On today’s show we are talking about how to use other people’s money. As real estate investors we are trained to use other people’s money. We use the bank’s money. We might joint venture and leverage a partner’s money. We might syndicate a project and bring investors along for the journey.

Robert Kiyosaki is famous for his assertion that your home is not an asset. An asset is something that puts money in your pocket. A liability is something that takes money out of your pocket.

But what do you do in markets that are over priced?

Everyone needs a place to live. I hear that mantra over and over again. What if you want to live in an expensive city like NY, San Francisco, Toronto or Vancouver?

Let’s look at Vancouver where the median sales price for a 4BR detached home was $2.5M last month.

Even a 1,000 SF 2 BR condo in Vancouver averaged $985,000 last month. That represents a price decline compared with a year ago.

But you can often rent that same condo for $2,500 a month.

Unless you believe that the 2BR condo is going to further inflate to $1.2M in the market, why would you ever take the financial risk of buying something that generates zero income at that price.

Some people justify the purchase price of their personal home by saying that they deserve a nice place to live.

I get that.

So let’s look at the cost of owning that 1,000 SF condo in Vancouver.

If you finance 80% at a 3.6% interest rate over 25 years, you would be looking at a monthly loan payment of almost $4,000 a month. When you add property tax and insurance you’re now at $5,000 a month and you have to tie up about $200,000 in equity just for the privilege of paying that $5,000 a month in holding cost. But wait, there’s more.

The owner of the condo has $600 a month in condo fee. The monthly cost of ownership is a whopping $5,600 a month, for a 2 BR condo. That comes to $67,200 a year.

Now on the other hand, let’s imagine that you could rent that same condo for $2,500 a month. All other things being equal, you would save $3,100 a month by renting instead of owning.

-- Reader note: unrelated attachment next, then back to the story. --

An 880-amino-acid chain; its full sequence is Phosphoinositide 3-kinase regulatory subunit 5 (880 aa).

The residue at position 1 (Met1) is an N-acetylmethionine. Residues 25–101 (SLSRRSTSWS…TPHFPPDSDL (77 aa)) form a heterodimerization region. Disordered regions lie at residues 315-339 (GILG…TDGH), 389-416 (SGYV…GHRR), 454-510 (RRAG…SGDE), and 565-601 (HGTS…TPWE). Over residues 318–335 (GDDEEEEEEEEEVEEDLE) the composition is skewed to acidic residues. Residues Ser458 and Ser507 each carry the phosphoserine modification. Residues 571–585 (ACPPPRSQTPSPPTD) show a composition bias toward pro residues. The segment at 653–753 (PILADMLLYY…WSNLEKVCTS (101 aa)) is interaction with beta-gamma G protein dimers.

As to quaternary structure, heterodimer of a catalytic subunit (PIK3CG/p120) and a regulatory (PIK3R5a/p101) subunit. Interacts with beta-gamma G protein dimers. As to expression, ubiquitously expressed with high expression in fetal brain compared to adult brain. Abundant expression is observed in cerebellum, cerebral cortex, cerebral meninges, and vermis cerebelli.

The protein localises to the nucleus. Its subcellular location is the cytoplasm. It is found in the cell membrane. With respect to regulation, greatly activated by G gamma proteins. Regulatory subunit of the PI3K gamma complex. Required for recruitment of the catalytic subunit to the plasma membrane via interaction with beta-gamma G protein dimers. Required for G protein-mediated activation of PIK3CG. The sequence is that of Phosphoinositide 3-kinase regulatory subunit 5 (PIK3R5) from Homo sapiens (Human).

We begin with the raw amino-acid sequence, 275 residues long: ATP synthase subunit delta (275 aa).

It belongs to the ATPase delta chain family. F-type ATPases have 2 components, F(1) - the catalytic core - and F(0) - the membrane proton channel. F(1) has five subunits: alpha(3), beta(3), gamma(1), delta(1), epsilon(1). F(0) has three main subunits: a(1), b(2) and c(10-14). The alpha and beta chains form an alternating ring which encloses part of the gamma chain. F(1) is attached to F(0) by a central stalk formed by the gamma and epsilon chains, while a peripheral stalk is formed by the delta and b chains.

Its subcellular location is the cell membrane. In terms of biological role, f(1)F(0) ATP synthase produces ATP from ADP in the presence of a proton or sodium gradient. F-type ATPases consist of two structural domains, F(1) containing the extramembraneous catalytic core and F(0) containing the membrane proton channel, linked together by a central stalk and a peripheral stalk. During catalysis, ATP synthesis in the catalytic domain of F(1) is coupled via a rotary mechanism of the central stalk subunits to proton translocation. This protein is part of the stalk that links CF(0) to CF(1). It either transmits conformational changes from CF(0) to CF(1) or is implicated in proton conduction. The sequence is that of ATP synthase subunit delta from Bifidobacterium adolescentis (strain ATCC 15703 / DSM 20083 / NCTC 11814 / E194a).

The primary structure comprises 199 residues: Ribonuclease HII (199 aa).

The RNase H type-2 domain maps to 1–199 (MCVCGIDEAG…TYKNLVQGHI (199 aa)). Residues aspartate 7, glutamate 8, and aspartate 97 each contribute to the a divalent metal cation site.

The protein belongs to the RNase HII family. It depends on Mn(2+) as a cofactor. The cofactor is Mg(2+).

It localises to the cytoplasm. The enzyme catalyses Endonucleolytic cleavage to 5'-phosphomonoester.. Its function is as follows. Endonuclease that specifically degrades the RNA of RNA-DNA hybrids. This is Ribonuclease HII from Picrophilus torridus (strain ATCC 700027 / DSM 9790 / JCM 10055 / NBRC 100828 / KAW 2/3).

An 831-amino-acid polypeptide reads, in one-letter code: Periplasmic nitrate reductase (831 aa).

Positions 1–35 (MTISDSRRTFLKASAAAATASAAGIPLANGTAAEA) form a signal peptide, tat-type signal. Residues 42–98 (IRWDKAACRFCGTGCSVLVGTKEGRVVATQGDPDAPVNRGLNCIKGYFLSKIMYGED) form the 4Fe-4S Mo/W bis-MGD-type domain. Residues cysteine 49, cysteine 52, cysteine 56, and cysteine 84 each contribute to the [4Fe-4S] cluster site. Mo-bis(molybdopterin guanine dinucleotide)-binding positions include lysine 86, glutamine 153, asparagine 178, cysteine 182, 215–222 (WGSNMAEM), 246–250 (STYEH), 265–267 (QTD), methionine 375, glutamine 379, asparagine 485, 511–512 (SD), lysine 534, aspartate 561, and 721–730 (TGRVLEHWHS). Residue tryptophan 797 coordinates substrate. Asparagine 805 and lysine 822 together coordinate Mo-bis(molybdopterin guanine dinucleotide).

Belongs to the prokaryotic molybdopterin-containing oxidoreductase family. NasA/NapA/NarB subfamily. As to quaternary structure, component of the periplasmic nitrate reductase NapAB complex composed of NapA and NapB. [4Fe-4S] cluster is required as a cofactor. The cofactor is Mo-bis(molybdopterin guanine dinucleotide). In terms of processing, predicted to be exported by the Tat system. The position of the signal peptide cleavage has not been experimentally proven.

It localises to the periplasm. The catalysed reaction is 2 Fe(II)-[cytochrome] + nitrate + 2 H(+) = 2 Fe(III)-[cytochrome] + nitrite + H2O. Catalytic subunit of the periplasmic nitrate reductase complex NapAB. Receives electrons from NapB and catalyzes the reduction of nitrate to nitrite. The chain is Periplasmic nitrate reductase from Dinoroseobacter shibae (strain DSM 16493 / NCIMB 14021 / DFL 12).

That 2BR rental would cost you $30,000 a year. You would have zero maintenance responsibility. If the condo Corp isn’t properly capitalized and the owner faces a special assessment to replace windows or make repairs to the underground parking, you pay none of that.

Imagine now that you took the $200,000 you would have tied up in equity and invested it in real estate, at a modest 10% annual rate of return. You would have $20,000 a year in income and could use the after tax portion of that income to further offset your monthly living expenses. You could probably reduce your monthly housing expense by another 50%.

What I’m describing is heresy to many of my listeners.

“Live where you want to live and invest where the numbers make sense.”

I know that for some of you, what I’m saying is going to challenge some deeply held beliefs. Some of you will rationalize your belief by saying, you can’t rent a place that will be a nice as one that you would buy.

Today’s show is based on real world apples to apples comparisons. The truth is, there are foreign investors who are looking for places to park cash in real estate. They are buying brand new construction condos, off of the builder’s plans and then putting those brand new properties into the rental market. It is happening every day.

The concept of other people’s money doesn’t just apply to investing. It can also apply to your own home if you want to live in an expensive market where the numbers don’t make sense.